Sunday, January 26, 2014
Of course, neither can be called a tower, by any stretch of the language, or imagination. But this rather straightforward building, the Church of the Holy Rosary is something that passers-by would miss observing from the road. It is one of the many edifices that predate British Madras, having been built in 1635 by the Portuguese. Since then, the church must have been restored several times, but it has not lost its original contours or details.
Inside the church, there is a great deal of natural lighting; the north-south orientation of the altar and hall allows the sun to come in through the many windows on the eastern and western walls of the building. The solid walls, easily a metre in thickness, do not let the heat come through easily and the interior of the church is cool - the ideal design for a Madras building.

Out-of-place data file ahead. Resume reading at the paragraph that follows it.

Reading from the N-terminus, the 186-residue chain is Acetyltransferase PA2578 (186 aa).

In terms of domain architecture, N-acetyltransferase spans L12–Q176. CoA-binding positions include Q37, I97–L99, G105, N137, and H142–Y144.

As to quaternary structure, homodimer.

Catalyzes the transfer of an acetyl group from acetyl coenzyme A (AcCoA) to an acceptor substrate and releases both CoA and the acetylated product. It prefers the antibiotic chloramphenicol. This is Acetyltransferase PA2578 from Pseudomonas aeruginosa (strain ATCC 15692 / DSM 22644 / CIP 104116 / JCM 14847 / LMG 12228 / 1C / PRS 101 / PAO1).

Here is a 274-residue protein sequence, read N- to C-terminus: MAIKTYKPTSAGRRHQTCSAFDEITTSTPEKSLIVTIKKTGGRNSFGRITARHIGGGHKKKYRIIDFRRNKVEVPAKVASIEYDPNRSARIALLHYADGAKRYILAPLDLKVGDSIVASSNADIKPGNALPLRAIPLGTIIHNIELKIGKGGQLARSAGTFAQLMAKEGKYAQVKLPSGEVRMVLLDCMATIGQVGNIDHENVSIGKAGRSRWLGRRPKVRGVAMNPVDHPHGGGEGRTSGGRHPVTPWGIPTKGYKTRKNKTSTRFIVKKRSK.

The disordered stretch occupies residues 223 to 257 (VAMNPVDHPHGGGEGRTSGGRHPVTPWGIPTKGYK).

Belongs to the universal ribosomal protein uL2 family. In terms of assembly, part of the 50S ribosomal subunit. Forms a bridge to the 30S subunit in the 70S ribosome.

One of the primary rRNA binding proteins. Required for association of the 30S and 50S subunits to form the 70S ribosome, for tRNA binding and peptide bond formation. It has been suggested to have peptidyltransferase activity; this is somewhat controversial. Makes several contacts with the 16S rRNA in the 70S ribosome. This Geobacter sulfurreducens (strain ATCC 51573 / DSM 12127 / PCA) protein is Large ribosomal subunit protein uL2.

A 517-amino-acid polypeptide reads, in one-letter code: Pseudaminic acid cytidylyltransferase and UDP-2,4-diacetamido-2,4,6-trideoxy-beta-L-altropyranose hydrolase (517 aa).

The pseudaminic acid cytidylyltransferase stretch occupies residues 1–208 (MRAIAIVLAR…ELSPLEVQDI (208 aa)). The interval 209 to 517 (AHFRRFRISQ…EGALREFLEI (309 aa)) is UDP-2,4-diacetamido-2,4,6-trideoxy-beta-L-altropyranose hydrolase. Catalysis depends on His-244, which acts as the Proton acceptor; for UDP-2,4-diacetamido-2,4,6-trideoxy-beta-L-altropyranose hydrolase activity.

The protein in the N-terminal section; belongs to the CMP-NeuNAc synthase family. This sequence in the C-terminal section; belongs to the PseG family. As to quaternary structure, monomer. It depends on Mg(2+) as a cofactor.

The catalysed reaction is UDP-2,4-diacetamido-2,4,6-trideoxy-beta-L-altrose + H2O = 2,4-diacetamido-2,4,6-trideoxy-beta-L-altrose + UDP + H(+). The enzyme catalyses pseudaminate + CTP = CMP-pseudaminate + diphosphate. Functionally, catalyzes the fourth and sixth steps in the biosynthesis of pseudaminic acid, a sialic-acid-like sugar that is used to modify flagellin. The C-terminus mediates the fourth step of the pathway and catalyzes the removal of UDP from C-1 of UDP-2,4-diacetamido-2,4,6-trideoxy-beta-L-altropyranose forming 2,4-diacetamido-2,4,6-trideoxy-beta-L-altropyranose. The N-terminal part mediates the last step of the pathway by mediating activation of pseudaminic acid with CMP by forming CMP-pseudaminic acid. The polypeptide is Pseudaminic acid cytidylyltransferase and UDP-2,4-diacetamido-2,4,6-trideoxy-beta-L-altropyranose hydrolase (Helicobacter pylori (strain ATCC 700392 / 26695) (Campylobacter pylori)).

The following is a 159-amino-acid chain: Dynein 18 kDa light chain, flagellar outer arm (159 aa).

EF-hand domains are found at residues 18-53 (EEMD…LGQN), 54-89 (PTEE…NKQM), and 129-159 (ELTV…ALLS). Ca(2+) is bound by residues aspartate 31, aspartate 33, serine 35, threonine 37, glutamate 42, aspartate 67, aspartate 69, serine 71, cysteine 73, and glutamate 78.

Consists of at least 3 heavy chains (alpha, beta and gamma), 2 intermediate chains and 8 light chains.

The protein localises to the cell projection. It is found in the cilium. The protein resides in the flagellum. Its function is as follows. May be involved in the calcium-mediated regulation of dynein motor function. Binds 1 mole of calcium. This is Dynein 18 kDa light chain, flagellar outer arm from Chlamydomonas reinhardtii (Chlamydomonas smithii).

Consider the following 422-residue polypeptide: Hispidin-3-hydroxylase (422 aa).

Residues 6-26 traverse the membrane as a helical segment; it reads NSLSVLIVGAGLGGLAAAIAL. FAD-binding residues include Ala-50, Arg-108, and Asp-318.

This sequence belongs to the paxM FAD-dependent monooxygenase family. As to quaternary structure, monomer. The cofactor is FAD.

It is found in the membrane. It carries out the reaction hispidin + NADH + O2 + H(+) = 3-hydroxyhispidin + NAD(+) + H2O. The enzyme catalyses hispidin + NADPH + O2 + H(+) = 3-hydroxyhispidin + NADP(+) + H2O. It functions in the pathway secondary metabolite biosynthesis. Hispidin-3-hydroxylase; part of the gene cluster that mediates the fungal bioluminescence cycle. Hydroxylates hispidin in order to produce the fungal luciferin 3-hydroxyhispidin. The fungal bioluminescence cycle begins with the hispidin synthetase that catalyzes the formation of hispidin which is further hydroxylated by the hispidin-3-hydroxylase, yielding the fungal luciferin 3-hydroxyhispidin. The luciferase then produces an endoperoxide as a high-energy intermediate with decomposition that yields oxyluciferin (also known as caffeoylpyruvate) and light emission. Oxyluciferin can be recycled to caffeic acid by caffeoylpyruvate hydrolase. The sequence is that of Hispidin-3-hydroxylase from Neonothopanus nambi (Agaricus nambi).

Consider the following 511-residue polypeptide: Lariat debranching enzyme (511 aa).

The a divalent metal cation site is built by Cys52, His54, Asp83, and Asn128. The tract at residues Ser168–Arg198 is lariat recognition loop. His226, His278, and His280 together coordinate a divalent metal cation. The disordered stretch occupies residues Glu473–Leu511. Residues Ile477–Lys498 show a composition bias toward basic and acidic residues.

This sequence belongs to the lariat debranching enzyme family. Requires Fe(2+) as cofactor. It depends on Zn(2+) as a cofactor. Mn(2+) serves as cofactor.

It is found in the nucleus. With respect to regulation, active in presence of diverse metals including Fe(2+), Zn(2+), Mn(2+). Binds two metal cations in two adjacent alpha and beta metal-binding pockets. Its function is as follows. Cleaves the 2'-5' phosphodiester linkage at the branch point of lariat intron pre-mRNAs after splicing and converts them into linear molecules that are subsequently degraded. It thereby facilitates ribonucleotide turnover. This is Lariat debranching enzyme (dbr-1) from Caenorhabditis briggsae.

As in many other churches of the era, the interior walls also carry a few memorial tablets. The main entrance is through a door on the southern side. Being very close to the road, that entry seems quite cramped, with little space between the building and the compound wall. Most of the worshippers enter from the east, where a stubby, tiled passageway funnels them in from the grounds of the Rosary Matriculation School. It is a tough choice to make between the convenience of the entry and the chance to admire the grandeur of this 379-year old church!